After last week’s avalanche of Blu-rays, this week eases off considerably. Strangely, even though Tuesday is Valentine’s Day, I don’t see many romantic movies in the latest assortment of discs – unless you accept Amy Adams’ love affair with language and symbols. Wait, she doesn’t get busy with aliens in that movie, does she?
New Releases (Blu-ray)
‘Arrival‘ – Extraterrestrial spaceships arrive on Earth, and linguist Amy Adams must decipher their language and intent before a twitchy human military starts a war. That’s a novel and more thought-provoking concept for a sci-fi movie than your typical “watch buildings and monuments go boom” alien invasion flick. Directed by Denis Villeneuve, many people looked at this as a signpost for how his ‘Blade Runner’ sequel might turn out. Fortunately, most viewers seemed to like it. The movie made a lot of money, got great reviews, and has even been nominated for a Best Picture Oscar. For all that, I also know several people who thought it was a pile of garbage. Perhaps you just can’t please everyone. I just hope this isn’t another ‘Interstellar’, presenting itself as an intellectual science fiction picture but delivering something ultimately pretty dumb.
‘The Edge of Seventeen‘ – Hailee Steinfeld, who played a college student in 2016’s ‘Pitch Perfect 2′, gets sent back to high school for a coming-of-age drama that strives for a more realistic depiction of teenagerdom. Critics fell in love with the movie, likening it to the best of John Hughes’ 1980s output. Sadly, audiences were apparently scared off by the prospect of spending 98 minutes with a sulky, morose and generally disagreeable lead character, no matter how accurate to real life that might be.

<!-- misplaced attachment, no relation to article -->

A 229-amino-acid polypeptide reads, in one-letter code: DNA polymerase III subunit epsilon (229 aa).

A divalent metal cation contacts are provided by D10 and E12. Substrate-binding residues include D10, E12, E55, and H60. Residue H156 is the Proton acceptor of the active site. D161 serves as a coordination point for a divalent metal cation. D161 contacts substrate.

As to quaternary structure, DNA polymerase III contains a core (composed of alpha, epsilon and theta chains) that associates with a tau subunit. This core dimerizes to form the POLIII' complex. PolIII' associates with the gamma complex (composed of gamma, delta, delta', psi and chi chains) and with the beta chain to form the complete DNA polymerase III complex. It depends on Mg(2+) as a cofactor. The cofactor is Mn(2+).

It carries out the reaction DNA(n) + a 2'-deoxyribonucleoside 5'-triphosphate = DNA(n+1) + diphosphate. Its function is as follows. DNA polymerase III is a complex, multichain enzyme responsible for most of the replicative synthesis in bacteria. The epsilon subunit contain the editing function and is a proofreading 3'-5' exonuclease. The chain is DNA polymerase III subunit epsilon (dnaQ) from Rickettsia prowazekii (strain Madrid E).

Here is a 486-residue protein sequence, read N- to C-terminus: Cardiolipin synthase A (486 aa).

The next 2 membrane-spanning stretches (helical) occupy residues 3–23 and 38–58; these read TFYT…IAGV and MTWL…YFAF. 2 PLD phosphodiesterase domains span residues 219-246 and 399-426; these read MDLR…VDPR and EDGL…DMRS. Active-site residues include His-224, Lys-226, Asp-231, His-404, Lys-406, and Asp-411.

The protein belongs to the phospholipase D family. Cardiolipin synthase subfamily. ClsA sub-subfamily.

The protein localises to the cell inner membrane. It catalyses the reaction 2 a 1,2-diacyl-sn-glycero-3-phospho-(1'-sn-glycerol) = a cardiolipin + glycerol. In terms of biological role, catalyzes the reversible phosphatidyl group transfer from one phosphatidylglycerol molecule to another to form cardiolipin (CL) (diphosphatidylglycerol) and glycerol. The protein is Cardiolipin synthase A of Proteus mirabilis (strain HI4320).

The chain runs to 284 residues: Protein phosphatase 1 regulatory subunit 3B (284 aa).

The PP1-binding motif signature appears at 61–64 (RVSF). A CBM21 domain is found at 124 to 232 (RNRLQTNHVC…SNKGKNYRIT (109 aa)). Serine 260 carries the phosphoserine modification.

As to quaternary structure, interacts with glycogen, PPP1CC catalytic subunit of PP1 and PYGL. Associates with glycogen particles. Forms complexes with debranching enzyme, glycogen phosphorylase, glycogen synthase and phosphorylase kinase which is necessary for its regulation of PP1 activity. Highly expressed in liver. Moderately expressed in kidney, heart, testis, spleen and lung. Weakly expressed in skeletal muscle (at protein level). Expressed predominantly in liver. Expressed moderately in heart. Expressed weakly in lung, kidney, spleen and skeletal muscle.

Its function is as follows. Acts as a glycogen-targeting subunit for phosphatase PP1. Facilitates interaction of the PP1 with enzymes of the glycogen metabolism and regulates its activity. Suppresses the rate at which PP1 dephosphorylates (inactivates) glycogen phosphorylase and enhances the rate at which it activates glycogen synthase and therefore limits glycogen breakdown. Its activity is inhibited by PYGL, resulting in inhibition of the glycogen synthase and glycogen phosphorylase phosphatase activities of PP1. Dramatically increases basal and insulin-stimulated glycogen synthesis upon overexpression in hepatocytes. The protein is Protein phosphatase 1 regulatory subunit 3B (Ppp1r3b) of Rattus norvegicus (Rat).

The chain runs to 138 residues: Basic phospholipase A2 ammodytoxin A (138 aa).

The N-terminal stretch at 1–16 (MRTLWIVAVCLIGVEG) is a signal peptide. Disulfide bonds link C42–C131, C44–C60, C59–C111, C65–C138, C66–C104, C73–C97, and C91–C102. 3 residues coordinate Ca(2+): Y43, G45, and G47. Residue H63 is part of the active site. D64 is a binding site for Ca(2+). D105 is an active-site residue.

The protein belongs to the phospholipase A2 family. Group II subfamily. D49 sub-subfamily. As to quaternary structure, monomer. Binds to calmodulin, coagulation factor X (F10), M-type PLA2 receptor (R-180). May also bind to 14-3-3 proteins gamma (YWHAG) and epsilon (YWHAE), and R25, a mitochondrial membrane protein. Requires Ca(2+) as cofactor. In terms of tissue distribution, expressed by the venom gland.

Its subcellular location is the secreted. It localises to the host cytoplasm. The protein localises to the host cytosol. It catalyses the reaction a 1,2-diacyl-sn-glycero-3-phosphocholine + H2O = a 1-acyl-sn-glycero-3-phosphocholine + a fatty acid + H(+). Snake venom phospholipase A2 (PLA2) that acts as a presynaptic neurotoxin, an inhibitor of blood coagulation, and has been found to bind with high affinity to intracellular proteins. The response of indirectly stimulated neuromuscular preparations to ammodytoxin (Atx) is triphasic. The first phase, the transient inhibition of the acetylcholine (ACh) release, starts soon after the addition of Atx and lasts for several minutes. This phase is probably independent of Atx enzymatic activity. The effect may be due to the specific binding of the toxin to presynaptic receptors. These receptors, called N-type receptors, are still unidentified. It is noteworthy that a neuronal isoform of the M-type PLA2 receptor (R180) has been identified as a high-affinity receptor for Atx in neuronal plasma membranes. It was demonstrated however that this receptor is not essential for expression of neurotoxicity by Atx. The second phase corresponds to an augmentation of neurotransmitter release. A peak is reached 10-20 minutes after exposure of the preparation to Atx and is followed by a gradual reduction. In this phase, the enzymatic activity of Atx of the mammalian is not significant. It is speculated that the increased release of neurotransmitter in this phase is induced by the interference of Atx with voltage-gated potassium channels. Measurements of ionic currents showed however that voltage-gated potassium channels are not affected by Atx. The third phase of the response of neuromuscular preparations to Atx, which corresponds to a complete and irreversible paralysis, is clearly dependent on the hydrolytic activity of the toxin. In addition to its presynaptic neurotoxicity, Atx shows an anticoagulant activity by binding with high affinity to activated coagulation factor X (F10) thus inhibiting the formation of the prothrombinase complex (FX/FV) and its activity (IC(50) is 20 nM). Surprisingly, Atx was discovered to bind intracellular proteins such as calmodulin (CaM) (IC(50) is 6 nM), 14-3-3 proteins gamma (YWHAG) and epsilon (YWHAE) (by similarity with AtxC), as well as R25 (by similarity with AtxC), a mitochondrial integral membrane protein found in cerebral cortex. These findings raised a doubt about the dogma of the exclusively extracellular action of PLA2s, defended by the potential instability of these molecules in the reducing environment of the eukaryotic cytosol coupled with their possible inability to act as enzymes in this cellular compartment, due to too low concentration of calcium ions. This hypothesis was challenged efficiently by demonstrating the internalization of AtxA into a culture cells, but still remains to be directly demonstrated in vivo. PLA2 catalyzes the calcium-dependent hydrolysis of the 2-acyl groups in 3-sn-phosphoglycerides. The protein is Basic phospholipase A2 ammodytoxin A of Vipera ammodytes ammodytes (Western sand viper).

‘Billy Lynn’s Long Halftime Walk‘ – Still riding the high of his second Best Director Oscar, Ang Lee pulled out all the technical stops for his follow-up, shooting the movie in 4k 3D at 120 fps High Frame Rate with High Dynamic Range photography (the first production to do all of those things at once). Unfortunately, after he completed it, Sony lost faith in the project and dramatically scaled back its intended theatrical release and Oscar push. The movie only played in two theaters in all of North America with the full shebang (4k/3D/HFR/HDR), and for only one week. A handful more theaters played it in 2k HFR (some with HDR, some not). Everyone else saw it in 2k 2D at the normal 24 fps and without HDR – if they saw it at all, which hardly anyone bothered. This must have come as a great disappointment to the director. Critics were disappointed too, but in the movie itself rather than just the presentation. The drama about a soldier dealing with PTSD issues after returning home from combat in Iraq was roundly panned for prioritizing the whiz-bang technical stuff over the screenplay.
‘Bleed for This‘ – The 736th boxing movie released in 2016 stars Miles Teller in the true story of Vinny Pazienza, a welterweight fighter who made an improbable comeback after breaking his neck in a car accident and being told by doctors that he’d never walk again. This sounds like your standard inspirational sports movie formula, and most reviews confirmed as much, though reportedly it’s a pretty decent example as far as that goes.